As mentioned before, technology and the way we consume information has dramatically changed. But do we really need to scrutinize and question every bit information that we come across?
It is possible for major publications to regurgitate information from elsewhere on the Internet. It’s a new term called “churnalism,” and probably every publication is guilty of it. In the journalism world, whenever we use a piece of information, no matter how basic or simple it is, we must credit where we got it from or back it up with evidence. With the ease of information flowing freely, it is hard to remember to check out information that seems obvious.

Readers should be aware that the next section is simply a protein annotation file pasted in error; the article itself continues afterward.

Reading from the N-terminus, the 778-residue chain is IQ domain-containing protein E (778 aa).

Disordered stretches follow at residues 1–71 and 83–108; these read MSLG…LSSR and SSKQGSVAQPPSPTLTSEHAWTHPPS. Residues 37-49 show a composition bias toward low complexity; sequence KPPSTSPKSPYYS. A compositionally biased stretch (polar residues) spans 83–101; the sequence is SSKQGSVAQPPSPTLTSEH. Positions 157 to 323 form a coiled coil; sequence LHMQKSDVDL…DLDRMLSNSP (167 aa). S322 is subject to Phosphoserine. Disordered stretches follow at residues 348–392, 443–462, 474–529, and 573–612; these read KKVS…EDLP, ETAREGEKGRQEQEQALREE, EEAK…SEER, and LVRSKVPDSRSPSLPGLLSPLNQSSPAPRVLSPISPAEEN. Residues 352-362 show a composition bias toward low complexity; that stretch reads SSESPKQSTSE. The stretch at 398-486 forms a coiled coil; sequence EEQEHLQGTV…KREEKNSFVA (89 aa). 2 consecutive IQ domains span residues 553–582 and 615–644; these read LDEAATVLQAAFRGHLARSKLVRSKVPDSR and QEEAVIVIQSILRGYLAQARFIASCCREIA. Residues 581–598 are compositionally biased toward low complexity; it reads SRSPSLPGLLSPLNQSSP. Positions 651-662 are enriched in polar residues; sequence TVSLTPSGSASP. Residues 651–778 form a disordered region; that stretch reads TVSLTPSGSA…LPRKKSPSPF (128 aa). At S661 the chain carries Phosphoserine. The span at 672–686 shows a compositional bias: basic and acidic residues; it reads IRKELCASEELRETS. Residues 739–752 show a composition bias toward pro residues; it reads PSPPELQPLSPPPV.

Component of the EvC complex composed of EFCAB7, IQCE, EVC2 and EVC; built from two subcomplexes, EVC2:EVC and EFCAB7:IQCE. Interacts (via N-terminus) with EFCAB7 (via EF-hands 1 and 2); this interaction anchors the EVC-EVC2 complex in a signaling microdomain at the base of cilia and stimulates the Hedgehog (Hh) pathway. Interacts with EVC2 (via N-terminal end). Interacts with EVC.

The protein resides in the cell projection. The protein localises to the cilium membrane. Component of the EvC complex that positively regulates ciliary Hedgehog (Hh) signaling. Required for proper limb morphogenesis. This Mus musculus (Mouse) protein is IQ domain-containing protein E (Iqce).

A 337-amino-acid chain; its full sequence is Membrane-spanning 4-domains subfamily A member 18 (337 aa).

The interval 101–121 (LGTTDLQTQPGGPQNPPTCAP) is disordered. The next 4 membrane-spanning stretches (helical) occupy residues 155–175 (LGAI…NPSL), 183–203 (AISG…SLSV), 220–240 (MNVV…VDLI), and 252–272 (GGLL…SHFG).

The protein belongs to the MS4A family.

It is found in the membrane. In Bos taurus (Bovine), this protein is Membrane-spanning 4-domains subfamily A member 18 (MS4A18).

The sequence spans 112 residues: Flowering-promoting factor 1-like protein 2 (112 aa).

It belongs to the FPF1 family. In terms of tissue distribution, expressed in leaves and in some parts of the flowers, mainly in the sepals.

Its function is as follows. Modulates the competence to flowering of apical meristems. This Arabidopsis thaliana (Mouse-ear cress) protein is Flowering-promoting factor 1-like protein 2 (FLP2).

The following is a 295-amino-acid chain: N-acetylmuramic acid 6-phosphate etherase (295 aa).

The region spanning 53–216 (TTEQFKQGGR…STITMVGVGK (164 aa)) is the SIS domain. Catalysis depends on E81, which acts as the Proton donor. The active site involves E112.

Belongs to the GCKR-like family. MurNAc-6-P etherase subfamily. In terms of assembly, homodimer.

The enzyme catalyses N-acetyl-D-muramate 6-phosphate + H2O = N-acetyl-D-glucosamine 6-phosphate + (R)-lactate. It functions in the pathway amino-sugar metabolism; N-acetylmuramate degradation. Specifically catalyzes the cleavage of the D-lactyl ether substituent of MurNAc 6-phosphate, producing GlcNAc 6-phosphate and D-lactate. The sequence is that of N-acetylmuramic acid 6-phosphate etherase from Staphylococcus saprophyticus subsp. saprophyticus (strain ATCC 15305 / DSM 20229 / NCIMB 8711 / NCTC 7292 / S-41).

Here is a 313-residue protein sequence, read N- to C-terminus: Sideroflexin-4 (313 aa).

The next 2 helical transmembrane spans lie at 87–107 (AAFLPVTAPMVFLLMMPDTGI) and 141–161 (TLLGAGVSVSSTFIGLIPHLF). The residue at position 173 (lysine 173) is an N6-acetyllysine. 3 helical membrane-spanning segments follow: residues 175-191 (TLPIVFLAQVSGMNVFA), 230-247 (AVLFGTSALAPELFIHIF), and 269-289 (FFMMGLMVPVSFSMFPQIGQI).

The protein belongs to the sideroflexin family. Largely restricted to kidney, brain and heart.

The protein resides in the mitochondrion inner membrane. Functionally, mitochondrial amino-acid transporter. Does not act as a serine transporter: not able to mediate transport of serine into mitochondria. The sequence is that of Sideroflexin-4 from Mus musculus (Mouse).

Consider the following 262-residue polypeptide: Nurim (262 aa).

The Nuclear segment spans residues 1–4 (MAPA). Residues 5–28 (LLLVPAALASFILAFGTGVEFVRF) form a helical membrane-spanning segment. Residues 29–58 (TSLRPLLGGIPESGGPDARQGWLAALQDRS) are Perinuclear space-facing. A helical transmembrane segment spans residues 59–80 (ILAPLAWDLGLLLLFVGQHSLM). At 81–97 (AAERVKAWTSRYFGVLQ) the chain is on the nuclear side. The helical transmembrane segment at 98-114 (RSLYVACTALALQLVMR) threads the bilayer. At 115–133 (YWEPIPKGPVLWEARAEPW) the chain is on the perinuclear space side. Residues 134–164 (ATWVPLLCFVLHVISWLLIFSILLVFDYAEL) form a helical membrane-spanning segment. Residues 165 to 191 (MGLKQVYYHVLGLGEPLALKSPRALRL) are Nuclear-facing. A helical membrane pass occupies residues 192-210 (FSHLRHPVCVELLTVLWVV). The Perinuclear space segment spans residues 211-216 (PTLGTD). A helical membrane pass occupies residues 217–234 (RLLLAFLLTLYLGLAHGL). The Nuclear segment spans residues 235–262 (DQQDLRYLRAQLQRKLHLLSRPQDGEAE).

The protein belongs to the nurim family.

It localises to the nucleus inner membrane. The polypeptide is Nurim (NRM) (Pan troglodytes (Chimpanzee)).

An article in The Atlantic suggests that a new and open-source method of detecting plagiarism created by the Sunlight Foundation will help readers determine where information is coming from by scanning the articles and comparing them with a plethora of press releases, Wikipedia entries and even quotes from speeches. In the future, they hope to expand this plagiarism project into not just journalism, but also legislation.
In a world where anyone will believe anything they read on the Internet, a tool like this is necessary for readers to determine what is credible and what is not. The Internet has made people more gullible and lazy, and I’m not sure if this tool will be used widely among readers due to their need for immediacy of information.
If the program is used to detect what information was taken from press releases, how will this apply to Associated Press releases that are widely published? I believe that this tool will be quiet useful for those who use it, but it needs to be more strongly developed at this point.